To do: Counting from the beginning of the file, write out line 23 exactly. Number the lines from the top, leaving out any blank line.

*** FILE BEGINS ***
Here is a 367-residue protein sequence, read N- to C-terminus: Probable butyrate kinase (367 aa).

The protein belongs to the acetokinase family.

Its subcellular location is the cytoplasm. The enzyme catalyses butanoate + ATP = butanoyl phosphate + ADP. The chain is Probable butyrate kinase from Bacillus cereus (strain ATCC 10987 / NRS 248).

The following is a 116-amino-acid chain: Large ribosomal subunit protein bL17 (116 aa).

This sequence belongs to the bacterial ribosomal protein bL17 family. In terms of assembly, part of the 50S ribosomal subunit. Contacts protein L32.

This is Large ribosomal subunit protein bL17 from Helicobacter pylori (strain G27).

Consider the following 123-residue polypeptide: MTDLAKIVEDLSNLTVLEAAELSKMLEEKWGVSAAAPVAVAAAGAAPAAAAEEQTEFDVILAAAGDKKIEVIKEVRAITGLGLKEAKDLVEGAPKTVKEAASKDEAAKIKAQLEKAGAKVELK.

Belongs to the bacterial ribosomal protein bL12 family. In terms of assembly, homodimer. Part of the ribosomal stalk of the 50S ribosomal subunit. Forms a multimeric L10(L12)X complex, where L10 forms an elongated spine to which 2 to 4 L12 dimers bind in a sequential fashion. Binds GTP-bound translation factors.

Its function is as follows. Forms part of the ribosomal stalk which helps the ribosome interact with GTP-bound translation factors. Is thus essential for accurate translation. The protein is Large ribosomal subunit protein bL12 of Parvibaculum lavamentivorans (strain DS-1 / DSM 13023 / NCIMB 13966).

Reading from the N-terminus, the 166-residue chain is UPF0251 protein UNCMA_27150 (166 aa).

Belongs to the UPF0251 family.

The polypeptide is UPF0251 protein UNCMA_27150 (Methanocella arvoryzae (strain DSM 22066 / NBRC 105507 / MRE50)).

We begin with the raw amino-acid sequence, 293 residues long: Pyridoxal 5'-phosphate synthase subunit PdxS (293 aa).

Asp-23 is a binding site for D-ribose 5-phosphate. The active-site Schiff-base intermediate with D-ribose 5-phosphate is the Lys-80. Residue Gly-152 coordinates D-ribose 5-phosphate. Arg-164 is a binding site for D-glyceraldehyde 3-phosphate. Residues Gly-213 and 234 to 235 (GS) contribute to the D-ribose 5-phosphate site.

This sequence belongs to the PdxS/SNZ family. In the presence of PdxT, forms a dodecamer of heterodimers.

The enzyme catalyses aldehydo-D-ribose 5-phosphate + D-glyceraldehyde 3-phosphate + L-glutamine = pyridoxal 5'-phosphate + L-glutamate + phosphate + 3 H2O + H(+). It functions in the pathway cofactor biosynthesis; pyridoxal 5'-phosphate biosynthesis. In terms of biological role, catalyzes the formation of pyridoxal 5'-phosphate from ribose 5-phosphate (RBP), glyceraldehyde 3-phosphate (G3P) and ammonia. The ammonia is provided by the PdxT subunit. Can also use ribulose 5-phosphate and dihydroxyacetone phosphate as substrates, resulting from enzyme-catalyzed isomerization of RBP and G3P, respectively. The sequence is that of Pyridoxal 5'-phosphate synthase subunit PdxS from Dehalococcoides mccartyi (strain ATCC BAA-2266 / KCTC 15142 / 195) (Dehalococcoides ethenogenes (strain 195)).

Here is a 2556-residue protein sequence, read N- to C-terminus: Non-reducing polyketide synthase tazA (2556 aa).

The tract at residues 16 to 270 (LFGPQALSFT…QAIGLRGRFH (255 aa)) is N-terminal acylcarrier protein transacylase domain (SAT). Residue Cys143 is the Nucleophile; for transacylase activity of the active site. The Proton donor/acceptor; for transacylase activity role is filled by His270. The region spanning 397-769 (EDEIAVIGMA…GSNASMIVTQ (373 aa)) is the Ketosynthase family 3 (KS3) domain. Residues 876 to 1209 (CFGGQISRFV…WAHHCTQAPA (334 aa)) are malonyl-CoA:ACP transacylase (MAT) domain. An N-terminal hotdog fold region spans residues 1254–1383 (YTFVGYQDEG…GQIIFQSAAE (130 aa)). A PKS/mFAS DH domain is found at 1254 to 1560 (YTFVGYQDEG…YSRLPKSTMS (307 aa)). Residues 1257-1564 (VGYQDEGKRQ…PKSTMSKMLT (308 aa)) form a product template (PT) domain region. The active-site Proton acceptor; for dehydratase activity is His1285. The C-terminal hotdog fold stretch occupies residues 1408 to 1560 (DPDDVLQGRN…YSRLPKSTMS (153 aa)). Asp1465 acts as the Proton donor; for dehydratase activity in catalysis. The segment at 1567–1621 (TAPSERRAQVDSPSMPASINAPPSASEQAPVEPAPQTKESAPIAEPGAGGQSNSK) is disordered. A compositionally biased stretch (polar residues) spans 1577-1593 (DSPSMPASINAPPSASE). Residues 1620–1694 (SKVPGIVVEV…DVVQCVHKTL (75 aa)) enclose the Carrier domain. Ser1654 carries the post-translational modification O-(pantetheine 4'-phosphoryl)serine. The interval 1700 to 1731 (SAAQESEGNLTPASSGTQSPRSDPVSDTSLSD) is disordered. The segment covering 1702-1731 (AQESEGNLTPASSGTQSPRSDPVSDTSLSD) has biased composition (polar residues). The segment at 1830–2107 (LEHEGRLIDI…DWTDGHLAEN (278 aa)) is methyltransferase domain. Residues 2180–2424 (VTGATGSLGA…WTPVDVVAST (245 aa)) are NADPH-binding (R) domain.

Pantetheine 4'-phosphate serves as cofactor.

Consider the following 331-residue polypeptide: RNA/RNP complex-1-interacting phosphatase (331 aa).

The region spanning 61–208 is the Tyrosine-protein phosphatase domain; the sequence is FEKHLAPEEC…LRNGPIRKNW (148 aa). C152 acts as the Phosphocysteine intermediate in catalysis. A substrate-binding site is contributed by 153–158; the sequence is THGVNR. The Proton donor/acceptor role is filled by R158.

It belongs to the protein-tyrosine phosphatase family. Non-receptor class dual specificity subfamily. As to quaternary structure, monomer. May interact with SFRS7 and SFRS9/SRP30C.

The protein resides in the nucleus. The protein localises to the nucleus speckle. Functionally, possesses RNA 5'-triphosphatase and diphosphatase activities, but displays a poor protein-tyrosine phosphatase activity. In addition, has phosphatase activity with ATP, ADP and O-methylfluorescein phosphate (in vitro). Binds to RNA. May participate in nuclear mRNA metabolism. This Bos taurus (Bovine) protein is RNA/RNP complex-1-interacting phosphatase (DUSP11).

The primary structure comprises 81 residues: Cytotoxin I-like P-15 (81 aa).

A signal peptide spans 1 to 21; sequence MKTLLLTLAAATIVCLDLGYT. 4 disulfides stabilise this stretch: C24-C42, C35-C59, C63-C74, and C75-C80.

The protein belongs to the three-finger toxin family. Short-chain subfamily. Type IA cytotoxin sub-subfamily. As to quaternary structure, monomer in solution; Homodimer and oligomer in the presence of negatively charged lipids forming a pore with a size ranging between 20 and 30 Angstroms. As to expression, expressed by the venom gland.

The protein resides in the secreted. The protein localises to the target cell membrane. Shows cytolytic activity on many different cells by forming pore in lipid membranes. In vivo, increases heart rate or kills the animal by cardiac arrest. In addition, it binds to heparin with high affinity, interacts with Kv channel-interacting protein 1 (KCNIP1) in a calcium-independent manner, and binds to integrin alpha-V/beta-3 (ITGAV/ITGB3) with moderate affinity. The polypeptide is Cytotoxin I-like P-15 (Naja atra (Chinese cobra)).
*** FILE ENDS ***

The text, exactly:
The protein resides in the nucleus. The protein localises to the nucleus speckle. Functionally, possesses RNA 5'-triphosphatase and diphosphatase activities, but displays a poor protein-tyrosine phosphatase activity. In addition, has phosphatase activity with ATP, ADP and O-methylfluorescein phosphate (in vitro). Binds to RNA. May participate in nuclear mRNA metabolism. This Bos taurus (Bovine) protein is RNA/RNP complex-1-interacting phosphatase (DUSP11).